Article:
Beyond marina considerations and your own living space requirements, size is an extremely important consideration for navigating the Great Loop under bridges and through canals. The Burlington Northern Santa Fe Bridge in the Chicago Sanitary Canal has a clearance of about 19.25' and it is a fixed bridge. So if your boat exceeds that in height, you have to go back the way you came. There is also a bridge at the western end of the Erie Canal that has a clearance of about 15' that does not open. You can get around that by going up the Oswego Canal and back down the Welland Canal to get into Lake Erie. Make sure you know what the height restrictions are on the Great Loop route you want to take so you don't get stuck on one side of a bridge with no Plan B for how to get to the other side.
Size also unsurprisingly corresponds to cost. The bigger the boat, the more you're going to pay for it, and the more difficult and expensive it is to find a place to store it for the winter. If you're the type of cruiser who likes to entertain, it pays to think carefully about how much you expect to host and for how long. You never have as many guests as frequently as you think you will, so if you can err on the side of more limited guest facilities, you'll save money and be more likely to end up with just as much boat as you need. However, if you're buying a boat you plan to keep for years and years beyond your Great Loop excursions, perhaps it does make more sense to invest in a little more space for guests on all your future adventures. But when you're on the Great Loop, you'll likely spend most of your time pulling into slips and joining the rest of the Looper crowd for whatever is going on. It's hard to not make friends while doing the Loop, and since everyone's got their own boat, you can be sufficiently social without having to have anyone stay aboard your boat overnight.
The third way size factors in is with your dinghy. You don't want to buy more dinghy than you need or can reasonably handle. Most Great Loop cruisers are couples, so a large, heavy, hard-bottom dinghy can be downright dangerous to hoist on and off your boat. The dinghy that came with NIL CAILTTE was one such dinghy, so Marty and his wife sold that one and bought a much lighter-weight roll-up dinghy that suits their needs much better than the larger one. But if it's really important for you to be able to waterski with your dinghy, you might need the big one with an engine that can get going fast enough for water sports. Your dinghy's main purpose is to get you from anchorage to land, so if you can stick to the basics, you'll be lighter literally and figuratively by having just as much dinghy as you need.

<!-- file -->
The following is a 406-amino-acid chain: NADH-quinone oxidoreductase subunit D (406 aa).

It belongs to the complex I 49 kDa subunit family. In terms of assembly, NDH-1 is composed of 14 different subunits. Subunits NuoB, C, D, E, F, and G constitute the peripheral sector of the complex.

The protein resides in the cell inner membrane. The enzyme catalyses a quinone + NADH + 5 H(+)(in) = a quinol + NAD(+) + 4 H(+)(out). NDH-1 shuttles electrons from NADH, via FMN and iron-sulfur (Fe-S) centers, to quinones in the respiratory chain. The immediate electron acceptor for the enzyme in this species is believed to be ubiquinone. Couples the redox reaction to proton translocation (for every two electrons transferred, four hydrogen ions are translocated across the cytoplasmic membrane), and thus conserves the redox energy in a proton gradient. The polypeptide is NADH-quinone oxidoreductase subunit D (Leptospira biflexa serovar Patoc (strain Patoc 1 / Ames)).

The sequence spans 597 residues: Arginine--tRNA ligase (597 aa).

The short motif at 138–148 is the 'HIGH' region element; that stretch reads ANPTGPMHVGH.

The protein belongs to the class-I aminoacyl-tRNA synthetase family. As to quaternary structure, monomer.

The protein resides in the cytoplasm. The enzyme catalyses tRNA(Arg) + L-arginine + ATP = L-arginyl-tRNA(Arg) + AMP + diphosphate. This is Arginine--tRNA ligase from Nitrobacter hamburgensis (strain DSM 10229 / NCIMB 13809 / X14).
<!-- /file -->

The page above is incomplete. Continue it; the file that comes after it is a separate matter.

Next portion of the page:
One last point on size: storage. If you're going to spend a year or more on this boat, you need to think through what you need with you and where you're going to keep it. Where do the clothes go? Where does the line go? If you don't have enough storage for what you want and need to have aboard, it's going to drive you nuts not being able to put things away.
Power and Control
In another example of buying just as much as you need, Marty suggests going for highly efficient smaller engines. More than 50% of the Great Loop areas restrict boat speed or have wake limits, so economically it doesn't make sense to have massive engines burning a ton of diesel while puttering along at five to six knots.
For greater maneuverability, two engines are better than one, especially for folks with less experience in boats in this size range. Marty also recommends taking boat classes to get familiar with how to work two engines. Throw a bow thruster on top of that, and it becomes very easy to have a lot of control over your boat.
Lastly, having a boat with a flybridge is great for the Great Loop, because you can see better while driving, with 360° views. Just be mindful of your boat's height clearance!
Great Great Loop Trawlers
These are some examples of trawlers that DWY has sold recently, which Marty thinks are great representations of trawlers well-suited to a Great Loop trip:
- 39' Mainship 390 Trawler: roomy and comfortable with flybridge, twin bed guest cabin, Yanmar 6 cylinder turbo charged diesel engine
- 43' Albin 43 Trawler: equipped for comfortable coastal cruising, 3'6" max draft, popular model
- 45' Nordhavn 46: flybridge, unparalleled reputation for safety underway, guest cabin with two heads with separate shower stalls, dual helms, potential height problem but mast appears to be adjustable
- 42' Grand Banks 42 Classic: popular, high-quality, and comfortable layout, flybridge, 4'2" max draft
Ready to Find Your Great Loop Trawler?
Reach out now to Marty Loftus to discuss your Great Loop goals and get started with finding the perfect trawler to help you join the legions of Loopers: >CONTACT MARTY<